OMB Approves Delay of Fiduciary Rule Until July 2019
On August 28, the Office of Management and Budget (OMB) approved the Department of Labor’s (DOL) proposal of an 18-month delay of key provisions of the DOL’s Fiduciary Rule, relating to the best interest contract exemption, the class exemption for principal transactions and the prohibited transactions exemption 84-24. The OMB noted that it had completed its review of the proposal and listed its concluded action as “consistent with change,” meaning that the OMB generally agreed with the intent of the rule but made some changes. There were no further details about the OMB’s changes. The rule now goes back to the DOL, which published the proposed rule in the Federal Register on August 31, 2017, with a 15-day public comment period.
Federal Banking Agencies Seek Public Comment on Proposed Regulatory Capital Rule
On August 25, the Board of Governors of the Federal Reserve System, Federal Deposit Insurance Corporation, and Office of the Comptroller of the Currency (Agencies) published in the Federal Register a notice of proposed rulemaking (Transitions NPR) seeking public comment on a proposal that would impact certain regulatory capital rules adopted by the Agencies in 2013 (2013 Rules). Comments on the Transitions NPR must be received by September 25, 2017. The 2013 Rules strengthened the capital requirements applicable to banking organizations supervised by the Agencies, inter alia, by limiting the amount of capital issued by a consolidated subsidiary and not owned by the banking organization that counts toward regulatory capital and by limiting the amounts of mortgage servicing assets, deferred tax assets arising from temporary differences that could not be realized through net operating loss carrybacks, and certain investments in the capital of unconsolidated financial institutions that are deductible from regulatory capital. The 2013 Rules included transition provisions phasing in such capital requirements over time. In response to concerns raised about the 2013 Rules, the Agencies are evaluating simplifications to the 2013 Rules and anticipate publishing a future notice of proposed rulemaking seeking public comment on such simplifications (Simplifications NPR). While the Simplifications NPR is pending, this Transitions NPR proposes to extend for non-advanced approaches banking organizations certain 2017 transition provisions, currently in effect under the 2013 Rules, which would otherwise become fully effective on January 1, 2018, as described in the Transitions NPR. The Transitions NPR would not apply to advanced approaches banking organizations, which would continue to apply the 2013 Rules and their transition provisions.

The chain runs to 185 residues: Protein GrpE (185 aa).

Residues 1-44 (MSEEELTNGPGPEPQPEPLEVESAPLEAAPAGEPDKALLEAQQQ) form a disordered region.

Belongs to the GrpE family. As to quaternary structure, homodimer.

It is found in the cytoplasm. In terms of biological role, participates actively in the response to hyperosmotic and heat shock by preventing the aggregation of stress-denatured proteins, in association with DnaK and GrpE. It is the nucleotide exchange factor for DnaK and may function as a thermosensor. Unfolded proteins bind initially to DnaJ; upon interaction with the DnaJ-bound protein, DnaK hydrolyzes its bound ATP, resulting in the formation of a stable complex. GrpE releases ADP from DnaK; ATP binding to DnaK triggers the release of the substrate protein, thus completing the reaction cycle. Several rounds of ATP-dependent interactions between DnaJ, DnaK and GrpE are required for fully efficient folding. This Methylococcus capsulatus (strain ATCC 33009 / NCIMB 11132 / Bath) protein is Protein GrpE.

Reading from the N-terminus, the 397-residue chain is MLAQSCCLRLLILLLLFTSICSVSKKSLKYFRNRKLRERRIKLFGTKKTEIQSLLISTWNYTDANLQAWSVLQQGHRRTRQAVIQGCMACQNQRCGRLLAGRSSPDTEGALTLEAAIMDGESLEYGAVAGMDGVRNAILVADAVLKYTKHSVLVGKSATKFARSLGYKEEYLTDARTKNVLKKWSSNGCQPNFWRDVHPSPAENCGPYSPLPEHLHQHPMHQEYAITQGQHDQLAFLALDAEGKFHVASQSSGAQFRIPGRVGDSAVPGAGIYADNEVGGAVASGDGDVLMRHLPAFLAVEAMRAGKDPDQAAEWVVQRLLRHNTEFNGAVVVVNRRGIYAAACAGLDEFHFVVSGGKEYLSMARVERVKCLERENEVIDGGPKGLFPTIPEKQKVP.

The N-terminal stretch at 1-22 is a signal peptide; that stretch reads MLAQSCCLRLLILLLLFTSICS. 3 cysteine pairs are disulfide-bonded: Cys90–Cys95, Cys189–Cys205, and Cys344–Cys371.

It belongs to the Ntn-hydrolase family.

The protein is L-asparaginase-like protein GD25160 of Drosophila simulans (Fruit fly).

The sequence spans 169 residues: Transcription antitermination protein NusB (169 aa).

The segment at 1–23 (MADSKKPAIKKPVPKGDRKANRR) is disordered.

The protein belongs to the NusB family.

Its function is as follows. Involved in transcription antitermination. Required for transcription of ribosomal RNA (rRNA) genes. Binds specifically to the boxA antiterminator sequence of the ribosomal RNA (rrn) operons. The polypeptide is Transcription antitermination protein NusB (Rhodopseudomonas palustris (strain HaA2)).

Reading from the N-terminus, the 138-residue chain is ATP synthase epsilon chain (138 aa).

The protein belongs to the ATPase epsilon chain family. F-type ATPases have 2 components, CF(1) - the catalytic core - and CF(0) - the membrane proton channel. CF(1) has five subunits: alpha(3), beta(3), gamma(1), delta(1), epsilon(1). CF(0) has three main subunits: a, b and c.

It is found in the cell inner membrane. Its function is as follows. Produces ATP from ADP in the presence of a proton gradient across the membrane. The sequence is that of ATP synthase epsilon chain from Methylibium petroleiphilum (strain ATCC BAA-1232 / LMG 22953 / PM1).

OCC Issues Mortgage Lending Bulletin Concerning High-LTV Loans
On August 21, the Office of the Comptroller of the Currency (OCC) issued Bulletin 2017-28, providing risk management guidance to lenders offering residential mortgage loans with loan-to-value (LTV) ratios that exceed 100 percent at origination (“high-LTV loans”) in connection with community redevelopment programs. View the LenderLaw Watch blog post.
SEC Names New Director of the Division of Investment Management
On August 31, the Securities and Exchange Commission (SEC) announced that Dalia Blass, a securities attorney and former SEC staff member, has been named Director of the agency’s Division of Investment Management. The SEC’s Division of Investment Management is responsible for oversight and regulation of the nation’s multi-trillion dollar investment management industry. The Division is responsible for the SEC’s regulation of investment companies, variable insurance products, and federally registered investment advisers. Ms. Blass returns to the SEC after previously serving in a number of leadership roles in the Division of Investment Management, most recently as Assistant Chief Counsel.
Client Alert: Senior Managers and Certification Regime: Implications for Fund Managers
The UK Government and the Financial Conduct Authority (FCA) have decided to replace the existing Approved Persons Regime with a new Senior Managers and Certification Regime. This will have significant implications for all UK authorized firms. For more information, please read the client alert issued by Goodwin’s Private Investment Funds practice.
Client Alert: Mutual Funds Should Consider Accelerating Filings in Advance of Increase in SEC Registration Fee Rate
As a result of upcoming increases in securities registration fee rates applicable to mutual funds, funds with fiscal year ends of July or August and net sales should consider accelerating their annual Rule 24f-2 filings. For more information, please read the client alert issued by Goodwin’s Financial Industry and Investment Management practices.
New SEC Investor Alert Re: Initial Coin Offerings
On August 29, the SEC issued an Investor Alert warning investors about companies asserting they are engaging in an ICO, when in fact it is a scam. Specifically, “The SEC’s Office of Investor Education and Advocacy is warning investors about potential scams involving stock of companies claiming to be related to, or asserting they are engaging in, ICOs. Fraudsters often try to use the lure of new and emerging technologies to convince potential victims to invest their money in scams. These frauds include “pump-and-dump” and market manipulation schemes involving publicly traded companies that claim to provide exposure to these new technologies.” View the Digital Currency and Blockchain Perspectives blog post.
Client Alert: NYSE Seeks to Delay Dividend Notification Change
The New York Stock Exchange (NYSE) is seeking to delay the implementation of its recently adopted dividend notification requirements until no later than February 1, 2018. For more information, read the client alert issued by Goodwin’s Public Companies and REITs and Real Estate M&A practices.
Enforcement & Litigation
CFPB Enters Consent Order with Lead Aggregator for Steering Consumers to Illegal Loans